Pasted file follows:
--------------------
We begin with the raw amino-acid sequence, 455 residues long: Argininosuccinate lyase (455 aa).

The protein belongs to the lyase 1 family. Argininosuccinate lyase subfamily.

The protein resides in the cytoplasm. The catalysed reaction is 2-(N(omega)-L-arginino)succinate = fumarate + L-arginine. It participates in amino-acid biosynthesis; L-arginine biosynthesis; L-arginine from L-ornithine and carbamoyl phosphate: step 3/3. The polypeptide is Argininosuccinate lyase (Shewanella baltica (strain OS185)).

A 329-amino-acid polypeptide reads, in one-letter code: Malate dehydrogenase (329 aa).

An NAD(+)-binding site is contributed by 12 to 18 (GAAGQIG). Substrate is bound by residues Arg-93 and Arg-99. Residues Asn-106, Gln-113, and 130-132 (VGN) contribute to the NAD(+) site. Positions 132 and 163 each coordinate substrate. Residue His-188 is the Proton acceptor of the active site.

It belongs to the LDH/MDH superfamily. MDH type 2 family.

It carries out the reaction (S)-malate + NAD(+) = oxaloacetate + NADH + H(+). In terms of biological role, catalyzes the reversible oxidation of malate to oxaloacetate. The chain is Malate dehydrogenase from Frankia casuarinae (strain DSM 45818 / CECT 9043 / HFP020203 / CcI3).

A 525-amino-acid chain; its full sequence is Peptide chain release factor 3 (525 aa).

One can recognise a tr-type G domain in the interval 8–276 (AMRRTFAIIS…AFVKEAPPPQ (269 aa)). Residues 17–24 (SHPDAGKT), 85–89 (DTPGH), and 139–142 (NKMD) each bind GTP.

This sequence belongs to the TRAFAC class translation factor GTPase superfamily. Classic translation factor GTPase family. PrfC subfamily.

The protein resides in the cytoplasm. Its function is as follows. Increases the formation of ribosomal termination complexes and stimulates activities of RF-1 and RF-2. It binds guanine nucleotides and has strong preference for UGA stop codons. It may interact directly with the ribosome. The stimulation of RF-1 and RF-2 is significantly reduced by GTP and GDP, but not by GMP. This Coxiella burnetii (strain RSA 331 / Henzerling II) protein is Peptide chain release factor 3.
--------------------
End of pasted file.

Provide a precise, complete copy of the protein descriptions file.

We begin with the raw amino-acid sequence, 455 residues long: Argininosuccinate lyase (455 aa).

The protein belongs to the lyase 1 family. Argininosuccinate lyase subfamily.

The protein resides in the cytoplasm. The catalysed reaction is 2-(N(omega)-L-arginino)succinate = fumarate + L-arginine. It participates in amino-acid biosynthesis; L-arginine biosynthesis; L-arginine from L-ornithine and carbamoyl phosphate: step 3/3. The polypeptide is Argininosuccinate lyase (Shewanella baltica (strain OS185)).

A 329-amino-acid polypeptide reads, in one-letter code: Malate dehydrogenase (329 aa).

An NAD(+)-binding site is contributed by 12 to 18 (GAAGQIG). Substrate is bound by residues Arg-93 and Arg-99. Residues Asn-106, Gln-113, and 130-132 (VGN) contribute to the NAD(+) site. Positions 132 and 163 each coordinate substrate. Residue His-188 is the Proton acceptor of the active site.

It belongs to the LDH/MDH superfamily. MDH type 2 family.

It carries out the reaction (S)-malate + NAD(+) = oxaloacetate + NADH + H(+). In terms of biological role, catalyzes the reversible oxidation of malate to oxaloacetate. The chain is Malate dehydrogenase from Frankia casuarinae (strain DSM 45818 / CECT 9043 / HFP020203 / CcI3).

A 525-amino-acid chain; its full sequence is Peptide chain release factor 3 (525 aa).

One can recognise a tr-type G domain in the interval 8–276 (AMRRTFAIIS…AFVKEAPPPQ (269 aa)). Residues 17–24 (SHPDAGKT), 85–89 (DTPGH), and 139–142 (NKMD) each bind GTP.

This sequence belongs to the TRAFAC class translation factor GTPase superfamily. Classic translation factor GTPase family. PrfC subfamily.

The protein resides in the cytoplasm. Its function is as follows. Increases the formation of ribosomal termination complexes and stimulates activities of RF-1 and RF-2. It binds guanine nucleotides and has strong preference for UGA stop codons. It may interact directly with the ribosome. The stimulation of RF-1 and RF-2 is significantly reduced by GTP and GDP, but not by GMP. This Coxiella burnetii (strain RSA 331 / Henzerling II) protein is Peptide chain release factor 3.